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Cover story, continued ... WORK ETHIC
hardworking adult. Sports offer an arena in which your child can elect to pursue their own internal motivations and strive for greatness. The most successful youth athletes aren’t externally motivated. They are the players who love their sport and love to work at it. It’s never too early to start learning the art of distinguishing between internal and external motivations. TEAMWORK Youth sports are a fantastic was for children to experience teamwork. Where there is a team, there is an opportunity for your child to learn valuable lessons about leadership. Being a good teammate doesn’t mean being the best player. It means making others better by investing personally in them, pushing them to excel, or simply leading by example. Life is full of situations that require cooperation, and the sports field can breed great leaders. MULTISPORT ATHLETES Tom Brady, Alex Morgan, Jim Brown, Danny Ainge, and Jackie Robinson didn’t specialize in their sports until high school. Tom Brady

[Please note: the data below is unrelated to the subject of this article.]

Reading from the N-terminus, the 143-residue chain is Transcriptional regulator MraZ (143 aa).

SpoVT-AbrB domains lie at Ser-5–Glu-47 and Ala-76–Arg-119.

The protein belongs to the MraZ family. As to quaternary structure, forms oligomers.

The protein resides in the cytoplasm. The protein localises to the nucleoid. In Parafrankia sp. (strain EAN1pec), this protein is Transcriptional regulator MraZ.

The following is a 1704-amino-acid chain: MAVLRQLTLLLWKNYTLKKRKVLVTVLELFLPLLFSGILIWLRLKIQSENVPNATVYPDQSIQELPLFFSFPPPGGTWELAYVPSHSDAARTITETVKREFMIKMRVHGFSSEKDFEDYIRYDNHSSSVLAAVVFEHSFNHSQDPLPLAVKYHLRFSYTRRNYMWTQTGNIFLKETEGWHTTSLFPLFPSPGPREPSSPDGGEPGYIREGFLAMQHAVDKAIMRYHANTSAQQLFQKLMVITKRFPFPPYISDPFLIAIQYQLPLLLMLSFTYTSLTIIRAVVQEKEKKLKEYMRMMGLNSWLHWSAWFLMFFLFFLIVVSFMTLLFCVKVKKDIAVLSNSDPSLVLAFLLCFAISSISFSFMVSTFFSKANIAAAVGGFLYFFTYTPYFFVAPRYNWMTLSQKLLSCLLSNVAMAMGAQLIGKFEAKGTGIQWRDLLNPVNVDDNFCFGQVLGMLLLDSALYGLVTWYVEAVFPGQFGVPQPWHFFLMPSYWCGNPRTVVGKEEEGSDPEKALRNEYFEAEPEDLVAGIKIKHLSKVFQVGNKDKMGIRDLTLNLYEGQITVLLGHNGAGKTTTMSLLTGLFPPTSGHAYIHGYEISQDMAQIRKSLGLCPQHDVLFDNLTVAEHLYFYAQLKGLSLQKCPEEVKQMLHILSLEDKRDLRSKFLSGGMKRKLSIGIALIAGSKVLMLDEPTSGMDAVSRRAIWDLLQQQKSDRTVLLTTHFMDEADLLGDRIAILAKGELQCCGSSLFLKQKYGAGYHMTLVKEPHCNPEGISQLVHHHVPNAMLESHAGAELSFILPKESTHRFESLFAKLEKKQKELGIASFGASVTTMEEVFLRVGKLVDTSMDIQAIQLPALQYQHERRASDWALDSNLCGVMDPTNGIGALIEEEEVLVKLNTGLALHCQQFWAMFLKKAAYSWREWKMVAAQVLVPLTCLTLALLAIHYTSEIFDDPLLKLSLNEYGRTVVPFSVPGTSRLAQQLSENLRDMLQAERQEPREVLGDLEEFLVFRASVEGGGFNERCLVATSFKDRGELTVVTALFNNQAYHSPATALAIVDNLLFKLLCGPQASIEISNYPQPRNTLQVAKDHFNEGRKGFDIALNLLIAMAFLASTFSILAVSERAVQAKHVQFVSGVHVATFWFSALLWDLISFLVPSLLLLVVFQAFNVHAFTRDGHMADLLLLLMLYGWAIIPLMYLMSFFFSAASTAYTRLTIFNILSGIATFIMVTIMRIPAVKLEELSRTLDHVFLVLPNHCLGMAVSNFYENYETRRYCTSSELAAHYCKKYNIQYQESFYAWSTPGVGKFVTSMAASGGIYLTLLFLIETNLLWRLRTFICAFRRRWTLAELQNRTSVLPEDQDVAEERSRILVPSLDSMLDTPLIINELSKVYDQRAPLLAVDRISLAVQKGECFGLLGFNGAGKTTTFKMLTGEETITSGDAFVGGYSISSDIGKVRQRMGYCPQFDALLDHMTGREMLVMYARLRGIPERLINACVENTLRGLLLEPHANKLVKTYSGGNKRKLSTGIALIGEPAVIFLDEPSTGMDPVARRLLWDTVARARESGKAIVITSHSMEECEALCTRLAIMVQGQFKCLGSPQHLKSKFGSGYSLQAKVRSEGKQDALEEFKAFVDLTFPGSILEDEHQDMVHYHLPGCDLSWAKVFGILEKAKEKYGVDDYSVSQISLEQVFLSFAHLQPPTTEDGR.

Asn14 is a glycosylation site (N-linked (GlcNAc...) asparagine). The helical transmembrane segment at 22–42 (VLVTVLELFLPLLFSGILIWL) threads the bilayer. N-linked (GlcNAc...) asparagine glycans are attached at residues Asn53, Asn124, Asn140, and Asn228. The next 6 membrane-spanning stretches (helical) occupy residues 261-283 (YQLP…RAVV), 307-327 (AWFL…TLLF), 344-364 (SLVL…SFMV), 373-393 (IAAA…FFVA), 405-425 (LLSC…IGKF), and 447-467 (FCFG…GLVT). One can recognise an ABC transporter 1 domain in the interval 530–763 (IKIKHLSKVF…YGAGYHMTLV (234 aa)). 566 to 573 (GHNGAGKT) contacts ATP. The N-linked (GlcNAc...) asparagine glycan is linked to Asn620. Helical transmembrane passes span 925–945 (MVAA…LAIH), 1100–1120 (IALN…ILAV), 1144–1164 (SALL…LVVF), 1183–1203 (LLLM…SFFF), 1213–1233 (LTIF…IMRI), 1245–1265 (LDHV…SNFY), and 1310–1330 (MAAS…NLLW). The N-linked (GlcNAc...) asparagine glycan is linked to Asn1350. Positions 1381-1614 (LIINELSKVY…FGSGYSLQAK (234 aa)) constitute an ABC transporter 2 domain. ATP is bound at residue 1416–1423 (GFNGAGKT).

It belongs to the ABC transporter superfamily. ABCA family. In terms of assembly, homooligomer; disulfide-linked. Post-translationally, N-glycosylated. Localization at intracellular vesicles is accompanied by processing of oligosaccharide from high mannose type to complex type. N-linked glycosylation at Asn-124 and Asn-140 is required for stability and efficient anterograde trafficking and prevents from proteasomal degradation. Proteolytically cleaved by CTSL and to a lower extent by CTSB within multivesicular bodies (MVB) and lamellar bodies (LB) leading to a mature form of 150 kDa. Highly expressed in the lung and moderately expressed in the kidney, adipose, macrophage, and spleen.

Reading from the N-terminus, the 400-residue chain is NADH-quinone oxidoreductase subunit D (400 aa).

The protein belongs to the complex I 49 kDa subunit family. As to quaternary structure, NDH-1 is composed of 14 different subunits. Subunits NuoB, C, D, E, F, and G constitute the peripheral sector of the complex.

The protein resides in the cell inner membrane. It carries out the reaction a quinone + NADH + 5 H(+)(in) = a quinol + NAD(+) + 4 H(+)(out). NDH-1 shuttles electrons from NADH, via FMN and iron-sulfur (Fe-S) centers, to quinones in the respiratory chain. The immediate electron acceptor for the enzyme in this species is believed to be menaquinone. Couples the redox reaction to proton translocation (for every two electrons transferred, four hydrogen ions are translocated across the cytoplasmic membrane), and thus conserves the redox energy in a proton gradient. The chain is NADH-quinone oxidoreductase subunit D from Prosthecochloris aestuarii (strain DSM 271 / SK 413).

didn’t even play organized football until his freshman year of high school. Alex Morgan played recreational soccer until she was 14. The data becomes staggering when you look at the accomplishments of many elite athletes. It’s not when you start but how you develop. CAR RIDE HOME According to a study done by Positive Coaching Alliance, the largest single reason children quit playing sports is the car ride home. Not losing. Not relationships. Not bad coaching. It’s hearing negativity from Mom and Dad in the car. While it’s extremely important to play a role in your kids’ sports, the role has to be supportive. The success your child gains from sports isn’t the college scholarship — it’s the lessons that will make them a successful adult. If you were told that your child could learn to value commitment, develop a solid work ethic, and become a team player by consistently doing one thing, wouldn’t you immediately sign up? Let that be the goal of your child’s youth sports,